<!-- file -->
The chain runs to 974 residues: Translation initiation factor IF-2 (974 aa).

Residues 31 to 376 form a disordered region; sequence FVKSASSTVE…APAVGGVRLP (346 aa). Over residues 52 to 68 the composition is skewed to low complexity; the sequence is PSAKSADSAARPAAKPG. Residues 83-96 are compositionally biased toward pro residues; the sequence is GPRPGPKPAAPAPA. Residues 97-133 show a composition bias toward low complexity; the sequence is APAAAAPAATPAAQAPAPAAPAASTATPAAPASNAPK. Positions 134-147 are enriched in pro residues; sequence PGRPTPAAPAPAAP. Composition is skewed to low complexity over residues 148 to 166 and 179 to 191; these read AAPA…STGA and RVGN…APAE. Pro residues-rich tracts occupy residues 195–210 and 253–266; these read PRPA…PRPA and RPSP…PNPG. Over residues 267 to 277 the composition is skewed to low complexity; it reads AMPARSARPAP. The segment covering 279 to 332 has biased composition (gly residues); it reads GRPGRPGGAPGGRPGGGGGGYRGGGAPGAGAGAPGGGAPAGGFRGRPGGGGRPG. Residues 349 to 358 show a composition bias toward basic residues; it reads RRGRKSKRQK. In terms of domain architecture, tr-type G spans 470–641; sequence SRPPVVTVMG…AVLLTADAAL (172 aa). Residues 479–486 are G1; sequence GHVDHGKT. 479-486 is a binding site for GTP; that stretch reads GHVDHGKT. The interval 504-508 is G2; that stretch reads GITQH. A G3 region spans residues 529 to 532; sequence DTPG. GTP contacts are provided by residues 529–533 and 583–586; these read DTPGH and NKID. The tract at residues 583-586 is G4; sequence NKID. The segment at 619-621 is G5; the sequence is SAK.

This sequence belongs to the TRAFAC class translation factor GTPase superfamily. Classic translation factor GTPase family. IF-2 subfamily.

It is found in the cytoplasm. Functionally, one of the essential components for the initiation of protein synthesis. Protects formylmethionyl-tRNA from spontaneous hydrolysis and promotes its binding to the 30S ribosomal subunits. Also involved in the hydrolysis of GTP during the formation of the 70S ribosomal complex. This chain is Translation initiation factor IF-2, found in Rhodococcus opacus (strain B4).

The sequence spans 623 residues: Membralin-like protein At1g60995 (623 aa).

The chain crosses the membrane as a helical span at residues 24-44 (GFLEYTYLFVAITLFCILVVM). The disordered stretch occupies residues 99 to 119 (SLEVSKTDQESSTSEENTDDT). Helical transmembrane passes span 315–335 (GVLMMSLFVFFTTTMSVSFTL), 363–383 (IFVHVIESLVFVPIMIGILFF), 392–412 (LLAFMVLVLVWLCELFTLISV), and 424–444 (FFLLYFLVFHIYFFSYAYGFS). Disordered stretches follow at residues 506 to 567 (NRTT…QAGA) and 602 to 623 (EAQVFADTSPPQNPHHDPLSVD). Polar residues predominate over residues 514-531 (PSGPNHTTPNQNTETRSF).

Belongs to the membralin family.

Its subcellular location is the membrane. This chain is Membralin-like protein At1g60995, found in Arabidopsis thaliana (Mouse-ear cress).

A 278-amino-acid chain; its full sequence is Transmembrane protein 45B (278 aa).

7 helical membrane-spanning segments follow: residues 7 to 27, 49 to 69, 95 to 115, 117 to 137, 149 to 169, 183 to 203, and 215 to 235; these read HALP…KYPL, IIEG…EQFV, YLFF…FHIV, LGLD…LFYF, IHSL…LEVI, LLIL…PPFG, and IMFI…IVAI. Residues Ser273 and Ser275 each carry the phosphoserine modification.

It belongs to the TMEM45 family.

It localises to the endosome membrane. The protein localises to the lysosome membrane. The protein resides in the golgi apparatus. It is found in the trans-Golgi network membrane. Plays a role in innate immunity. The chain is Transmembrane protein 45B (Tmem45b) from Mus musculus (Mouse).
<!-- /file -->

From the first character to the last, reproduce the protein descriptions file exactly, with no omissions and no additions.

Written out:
The chain runs to 974 residues: Translation initiation factor IF-2 (974 aa).

Residues 31 to 376 form a disordered region; sequence FVKSASSTVE…APAVGGVRLP (346 aa). Over residues 52 to 68 the composition is skewed to low complexity; the sequence is PSAKSADSAARPAAKPG. Residues 83-96 are compositionally biased toward pro residues; the sequence is GPRPGPKPAAPAPA. Residues 97-133 show a composition bias toward low complexity; the sequence is APAAAAPAATPAAQAPAPAAPAASTATPAAPASNAPK. Positions 134-147 are enriched in pro residues; sequence PGRPTPAAPAPAAP. Composition is skewed to low complexity over residues 148 to 166 and 179 to 191; these read AAPA…STGA and RVGN…APAE. Pro residues-rich tracts occupy residues 195–210 and 253–266; these read PRPA…PRPA and RPSP…PNPG. Over residues 267 to 277 the composition is skewed to low complexity; it reads AMPARSARPAP. The segment covering 279 to 332 has biased composition (gly residues); it reads GRPGRPGGAPGGRPGGGGGGYRGGGAPGAGAGAPGGGAPAGGFRGRPGGGGRPG. Residues 349 to 358 show a composition bias toward basic residues; it reads RRGRKSKRQK. In terms of domain architecture, tr-type G spans 470–641; sequence SRPPVVTVMG…AVLLTADAAL (172 aa). Residues 479–486 are G1; sequence GHVDHGKT. 479-486 is a binding site for GTP; that stretch reads GHVDHGKT. The interval 504-508 is G2; that stretch reads GITQH. A G3 region spans residues 529 to 532; sequence DTPG. GTP contacts are provided by residues 529–533 and 583–586; these read DTPGH and NKID. The tract at residues 583-586 is G4; sequence NKID. The segment at 619-621 is G5; the sequence is SAK.

This sequence belongs to the TRAFAC class translation factor GTPase superfamily. Classic translation factor GTPase family. IF-2 subfamily.

It is found in the cytoplasm. Functionally, one of the essential components for the initiation of protein synthesis. Protects formylmethionyl-tRNA from spontaneous hydrolysis and promotes its binding to the 30S ribosomal subunits. Also involved in the hydrolysis of GTP during the formation of the 70S ribosomal complex. This chain is Translation initiation factor IF-2, found in Rhodococcus opacus (strain B4).

The sequence spans 623 residues: Membralin-like protein At1g60995 (623 aa).

The chain crosses the membrane as a helical span at residues 24-44 (GFLEYTYLFVAITLFCILVVM). The disordered stretch occupies residues 99 to 119 (SLEVSKTDQESSTSEENTDDT). Helical transmembrane passes span 315–335 (GVLMMSLFVFFTTTMSVSFTL), 363–383 (IFVHVIESLVFVPIMIGILFF), 392–412 (LLAFMVLVLVWLCELFTLISV), and 424–444 (FFLLYFLVFHIYFFSYAYGFS). Disordered stretches follow at residues 506 to 567 (NRTT…QAGA) and 602 to 623 (EAQVFADTSPPQNPHHDPLSVD). Polar residues predominate over residues 514-531 (PSGPNHTTPNQNTETRSF).

Belongs to the membralin family.

Its subcellular location is the membrane. This chain is Membralin-like protein At1g60995, found in Arabidopsis thaliana (Mouse-ear cress).

A 278-amino-acid chain; its full sequence is Transmembrane protein 45B (278 aa).

7 helical membrane-spanning segments follow: residues 7 to 27, 49 to 69, 95 to 115, 117 to 137, 149 to 169, 183 to 203, and 215 to 235; these read HALP…KYPL, IIEG…EQFV, YLFF…FHIV, LGLD…LFYF, IHSL…LEVI, LLIL…PPFG, and IMFI…IVAI. Residues Ser273 and Ser275 each carry the phosphoserine modification.

It belongs to the TMEM45 family.

It localises to the endosome membrane. The protein localises to the lysosome membrane. The protein resides in the golgi apparatus. It is found in the trans-Golgi network membrane. Plays a role in innate immunity. The chain is Transmembrane protein 45B (Tmem45b) from Mus musculus (Mouse).